Additive Manufacturing – The Future

Additive manufacturing (AM) was invented in the mid-1980s in Japan, after which it soon became well-known for rapid prototyping all over the world. Additive manufacturing, also known as 3D printing, is a technology that builds objects by adding material layer by layer. Materials used in this method can range from plastics, metals, ceramics, and cement amongst many others. Today, it is being utilized in several industries – Aerospace, Healthcare, Automotive, Construction, and Manufacturing – to produce final product parts. This method has become more tangible in recent years and is the future for engineers and the manufacturing industry. 

Bringing additive manufacturing into mainstream manufacturing bulk manufacturing will shockingly reduce production costs while simultaneously improving the quality of the product. Unlike traditional methods of manufacturing, additive manufacturing does not require the building of molds or any special machinery, a single Computer-Aided Design (CAD) software file is the only pre-production element necessary.

A single additive manufacturing machine is capable of working with different materials to produce a vast array of products, hence reducing investment costs greatly. Labor costs are relatively low as there is no requirement for assembling as the product is made as a single part. The quality of the product is much superior, as materials such as carbon fibers and titanium can be integrated easily into the product. The entire process of making a finished product has no human interference, hence eliminating the possibility of any human error that may occur during a traditional manufacturing process and also increasing the rate of production by several folds.

3D Printing

Traditionally, a manufacturer’s production ability would decide the structural design of the product. But with the introduction of 3D Printing Services, the power is in the hands of engineers and they have total liberty to design as they envision the product. Customization of products based on the customers’ needs at lower costs is a much more plausible concept with 3D Printing. Professionals in the healthcare industry are looking to create replacement parts and bones specific to their patient's needs for a higher success rate and reduced infections. This technology is also proving to be a game-changer for the aerospace industry as lighter but more durable parts can be made. In space astronauts and engineers use 3D printing to print crucial parts in case of emergencies.  Another impeccable feature of additive manufacturing technology is that modifications and adjustments to the product design can be made at any moment without increasing costs or slowing down the production process.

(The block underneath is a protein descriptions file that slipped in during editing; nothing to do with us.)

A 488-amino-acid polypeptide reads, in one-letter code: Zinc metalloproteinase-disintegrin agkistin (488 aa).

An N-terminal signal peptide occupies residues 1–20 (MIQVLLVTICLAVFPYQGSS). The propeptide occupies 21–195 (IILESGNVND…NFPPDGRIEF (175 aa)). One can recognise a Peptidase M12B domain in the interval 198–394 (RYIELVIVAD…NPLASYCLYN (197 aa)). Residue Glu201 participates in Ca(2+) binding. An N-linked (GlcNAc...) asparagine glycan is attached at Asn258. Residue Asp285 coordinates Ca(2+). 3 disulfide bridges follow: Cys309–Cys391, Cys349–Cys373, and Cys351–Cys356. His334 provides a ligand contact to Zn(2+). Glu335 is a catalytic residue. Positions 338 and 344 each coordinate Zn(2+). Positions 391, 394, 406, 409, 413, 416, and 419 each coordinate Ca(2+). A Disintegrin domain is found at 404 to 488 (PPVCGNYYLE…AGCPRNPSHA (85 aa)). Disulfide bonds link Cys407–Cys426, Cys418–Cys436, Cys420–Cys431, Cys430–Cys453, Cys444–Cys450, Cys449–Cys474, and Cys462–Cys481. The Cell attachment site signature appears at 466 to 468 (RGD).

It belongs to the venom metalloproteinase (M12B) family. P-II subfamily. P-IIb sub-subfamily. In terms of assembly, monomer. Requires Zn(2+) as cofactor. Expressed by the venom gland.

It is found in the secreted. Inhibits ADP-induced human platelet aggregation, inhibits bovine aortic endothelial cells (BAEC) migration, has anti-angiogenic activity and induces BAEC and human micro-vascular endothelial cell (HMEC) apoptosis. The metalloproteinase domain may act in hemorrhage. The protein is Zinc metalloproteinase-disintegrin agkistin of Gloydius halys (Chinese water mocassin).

The environment also benefits greatly from this process. Due to the lack of raw materials needed to mold or color the product, there is a significant drop in the waste generated. Often machines also release toxic waste while producing products, which are then eliminated into fresh-water bodies and oceans causing water pollution. Some products made by traditional machines also require burring and heating, which release toxins into the air. With the use of 3D Printing, no materials are wasted and no form of pollution is caused. 

3D Printing

There are several challenges to the scaling of 3D Printing to become the new ordinary form of production. There needs to be more research and development to be done in this area to improve upon materials, and efficiency and reduce initial setup costs. Engineers need to be more open to experimenting and educating themselves about additive manufacturing, and countries need to improve their digital framework to ensure the success of this promising method. Several hurdles stand in the way of the success of this manufacturing method, but it is capable of being the next industrial revolution that will benefit consumers, business owners, and the environment alike.